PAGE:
Wood is hygroscopic, that is, it has the capability of exchanging moisture by adsorption or desorption directly with the atmosphere. When wood is seasoned, how much bound water is lost - and how much remains in the wood - is determined by the relative humidity of the atmosphere in which the drying takes place. After initial drying, wood remains hygroscopic. It responds to changes in atmospheric humidity and loses bound water as the relative humidity decreases or regains bound water as the humidity increases. The moisture condition established when the amount of bound water is in balance with the ambient relative humidity is called the equilibrium moisture content (EMC). For example, for interior woodwork in most parts of the United States a moisture content of 5-10% is recommended, but in the damp southern coastal regions a range of 8-13% is suggested and in the dry southern regions, 4-9% (Desch, 1973). In the United Kingdom and most regions of the United States, thoroughly air-dry timber seasoned under the most favourable conditions contains 15-18% moisture.
The relationship between the equilibrium moisture content and relative humidity is shown in Figure 2.14. The figure represents average data for white spruce, a typical species, shown as having a fibre saturation point of about 30% moisture content. The FSP varies somewhat among different species. In woods having a high extractive content such as rosewood or mahogany, the FSP can be as low as 22-24%; for those low in extractives, such as beech or birch, the FSP might be as high as 32-35%. Temperature also has an effect on equilibrium moisture content. The curves shown are for 70 °F (21.1 °C), but at intermediate humidity levels the EMC would be about 1% lower for every 25-30 °F elevation in temperature. The EMC curves always converge at 0% RH and 0% EMC, so variation due to extrac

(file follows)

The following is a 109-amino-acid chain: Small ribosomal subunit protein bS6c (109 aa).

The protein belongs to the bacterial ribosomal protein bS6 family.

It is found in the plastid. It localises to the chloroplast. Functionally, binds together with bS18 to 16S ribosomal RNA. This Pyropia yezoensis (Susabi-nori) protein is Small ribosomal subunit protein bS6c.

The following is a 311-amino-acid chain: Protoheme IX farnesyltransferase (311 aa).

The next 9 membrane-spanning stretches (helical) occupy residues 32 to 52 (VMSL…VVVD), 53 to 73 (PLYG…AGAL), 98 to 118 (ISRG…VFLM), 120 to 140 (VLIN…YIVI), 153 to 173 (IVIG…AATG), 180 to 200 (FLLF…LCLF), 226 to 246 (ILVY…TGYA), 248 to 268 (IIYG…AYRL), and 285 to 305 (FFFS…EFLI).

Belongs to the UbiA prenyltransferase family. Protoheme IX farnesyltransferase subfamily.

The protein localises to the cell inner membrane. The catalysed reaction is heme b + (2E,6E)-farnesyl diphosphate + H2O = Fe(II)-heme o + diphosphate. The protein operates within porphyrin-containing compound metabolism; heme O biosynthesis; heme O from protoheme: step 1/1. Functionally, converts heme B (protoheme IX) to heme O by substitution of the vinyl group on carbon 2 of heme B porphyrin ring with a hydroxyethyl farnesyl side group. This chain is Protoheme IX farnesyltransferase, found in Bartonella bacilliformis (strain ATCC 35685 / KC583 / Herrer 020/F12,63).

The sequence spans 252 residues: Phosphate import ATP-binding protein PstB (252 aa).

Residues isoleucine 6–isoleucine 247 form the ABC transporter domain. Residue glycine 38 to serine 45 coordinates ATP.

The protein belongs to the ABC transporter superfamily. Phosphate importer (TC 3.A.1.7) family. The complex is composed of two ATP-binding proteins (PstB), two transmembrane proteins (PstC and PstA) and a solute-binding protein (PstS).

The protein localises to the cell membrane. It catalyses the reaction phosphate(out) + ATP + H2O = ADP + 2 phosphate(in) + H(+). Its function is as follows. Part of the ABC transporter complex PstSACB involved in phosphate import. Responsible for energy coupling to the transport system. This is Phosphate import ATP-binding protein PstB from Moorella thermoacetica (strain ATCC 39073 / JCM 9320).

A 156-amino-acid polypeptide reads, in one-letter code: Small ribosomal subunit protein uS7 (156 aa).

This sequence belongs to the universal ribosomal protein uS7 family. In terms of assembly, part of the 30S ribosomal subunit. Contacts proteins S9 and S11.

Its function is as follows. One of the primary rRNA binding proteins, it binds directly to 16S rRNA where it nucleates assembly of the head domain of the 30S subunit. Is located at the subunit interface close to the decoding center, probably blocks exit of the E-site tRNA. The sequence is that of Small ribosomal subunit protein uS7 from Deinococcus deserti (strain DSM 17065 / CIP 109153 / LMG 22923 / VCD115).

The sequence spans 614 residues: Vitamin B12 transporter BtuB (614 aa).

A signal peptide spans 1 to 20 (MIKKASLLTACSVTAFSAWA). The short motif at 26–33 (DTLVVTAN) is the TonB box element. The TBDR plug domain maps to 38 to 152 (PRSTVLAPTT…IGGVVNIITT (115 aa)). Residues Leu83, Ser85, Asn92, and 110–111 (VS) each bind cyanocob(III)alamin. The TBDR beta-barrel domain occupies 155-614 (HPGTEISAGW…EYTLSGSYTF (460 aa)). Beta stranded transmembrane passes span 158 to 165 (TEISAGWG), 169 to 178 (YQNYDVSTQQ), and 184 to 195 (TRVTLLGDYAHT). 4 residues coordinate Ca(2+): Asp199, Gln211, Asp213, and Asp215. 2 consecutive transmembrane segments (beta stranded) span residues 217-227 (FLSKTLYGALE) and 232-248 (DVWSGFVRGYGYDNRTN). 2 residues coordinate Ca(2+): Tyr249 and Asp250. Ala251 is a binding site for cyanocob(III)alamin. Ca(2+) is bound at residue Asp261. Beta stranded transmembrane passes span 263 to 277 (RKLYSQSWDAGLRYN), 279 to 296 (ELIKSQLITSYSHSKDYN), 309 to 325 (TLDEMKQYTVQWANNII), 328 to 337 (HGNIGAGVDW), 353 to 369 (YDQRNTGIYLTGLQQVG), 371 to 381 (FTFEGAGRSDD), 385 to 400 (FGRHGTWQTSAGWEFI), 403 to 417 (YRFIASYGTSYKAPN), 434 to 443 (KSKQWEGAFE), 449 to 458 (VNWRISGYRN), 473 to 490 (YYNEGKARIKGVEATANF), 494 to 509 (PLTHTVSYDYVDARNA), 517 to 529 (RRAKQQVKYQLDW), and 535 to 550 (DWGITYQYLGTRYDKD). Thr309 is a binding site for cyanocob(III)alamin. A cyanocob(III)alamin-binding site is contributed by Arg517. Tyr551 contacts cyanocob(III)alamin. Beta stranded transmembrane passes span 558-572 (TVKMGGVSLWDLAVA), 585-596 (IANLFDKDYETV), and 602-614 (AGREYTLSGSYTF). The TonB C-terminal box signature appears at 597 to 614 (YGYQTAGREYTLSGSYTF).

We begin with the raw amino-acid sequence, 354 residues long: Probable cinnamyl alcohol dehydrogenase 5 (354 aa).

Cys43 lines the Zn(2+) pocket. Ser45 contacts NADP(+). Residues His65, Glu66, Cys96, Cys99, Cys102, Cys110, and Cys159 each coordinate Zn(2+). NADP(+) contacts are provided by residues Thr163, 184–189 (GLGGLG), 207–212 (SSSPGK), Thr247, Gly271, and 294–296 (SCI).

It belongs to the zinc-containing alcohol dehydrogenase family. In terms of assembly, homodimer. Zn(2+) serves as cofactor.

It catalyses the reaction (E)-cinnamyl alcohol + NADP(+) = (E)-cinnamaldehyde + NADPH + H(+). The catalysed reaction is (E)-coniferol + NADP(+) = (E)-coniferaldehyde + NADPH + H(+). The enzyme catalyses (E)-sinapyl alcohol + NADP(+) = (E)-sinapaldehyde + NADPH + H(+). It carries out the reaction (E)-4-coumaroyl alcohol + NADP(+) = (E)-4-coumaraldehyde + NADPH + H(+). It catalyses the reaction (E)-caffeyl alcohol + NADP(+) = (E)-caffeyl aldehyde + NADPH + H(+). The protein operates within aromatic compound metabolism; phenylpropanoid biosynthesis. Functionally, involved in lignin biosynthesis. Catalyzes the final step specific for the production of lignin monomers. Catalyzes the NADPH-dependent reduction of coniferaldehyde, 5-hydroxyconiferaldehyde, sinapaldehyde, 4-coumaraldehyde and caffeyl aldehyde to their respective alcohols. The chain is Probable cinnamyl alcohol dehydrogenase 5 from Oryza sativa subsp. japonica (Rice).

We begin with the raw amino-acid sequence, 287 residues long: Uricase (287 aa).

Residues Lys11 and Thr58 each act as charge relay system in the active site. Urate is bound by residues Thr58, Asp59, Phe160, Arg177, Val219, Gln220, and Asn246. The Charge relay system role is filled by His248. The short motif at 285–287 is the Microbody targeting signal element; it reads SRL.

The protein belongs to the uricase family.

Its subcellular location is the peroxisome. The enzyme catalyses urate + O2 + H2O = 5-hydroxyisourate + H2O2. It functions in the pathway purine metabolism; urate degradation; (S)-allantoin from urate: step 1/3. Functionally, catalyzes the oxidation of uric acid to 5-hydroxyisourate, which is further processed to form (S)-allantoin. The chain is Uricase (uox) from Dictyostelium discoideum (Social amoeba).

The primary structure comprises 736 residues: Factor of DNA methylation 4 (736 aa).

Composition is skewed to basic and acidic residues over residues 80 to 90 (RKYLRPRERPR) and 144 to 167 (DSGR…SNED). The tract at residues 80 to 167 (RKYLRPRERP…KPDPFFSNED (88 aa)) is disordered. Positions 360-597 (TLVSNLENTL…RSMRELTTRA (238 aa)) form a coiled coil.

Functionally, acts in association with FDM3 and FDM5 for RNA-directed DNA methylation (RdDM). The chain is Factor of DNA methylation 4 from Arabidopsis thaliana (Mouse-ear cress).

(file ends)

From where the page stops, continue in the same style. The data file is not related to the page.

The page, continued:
Figure 2.14 The relationship between relative humidity (RH) and equilibrium moisture content (EMC) in white spruce is shown by the solid line. Most other species fall within the shaded band. The curve shows EMC as a function of RH at constant temperature and is called a moisture sorption isotherm. The moisture content of wood is directly related to the humidity and temperature of the surrounding air (RH). As RH rises or falls, the wood absorbs or desorbs moisture until it is in equilibrium with its environment (hence equilibrium moisture content)
tives and temperature will be most pronounced towards the FSP end of the relationship.
Under conditions where the relative humidity is closely controlled, as in laboratory treatments or experiments, the curve for wood that is losing moisture (desorption curve) is slightly higher than that for wood which is gaining moisture (adsorption curve). This effect is called hysteresis. Under normal room or outdoor conditions of fluctuating relative humidity, an averaging effect results, as indicated by the oscillating curve.
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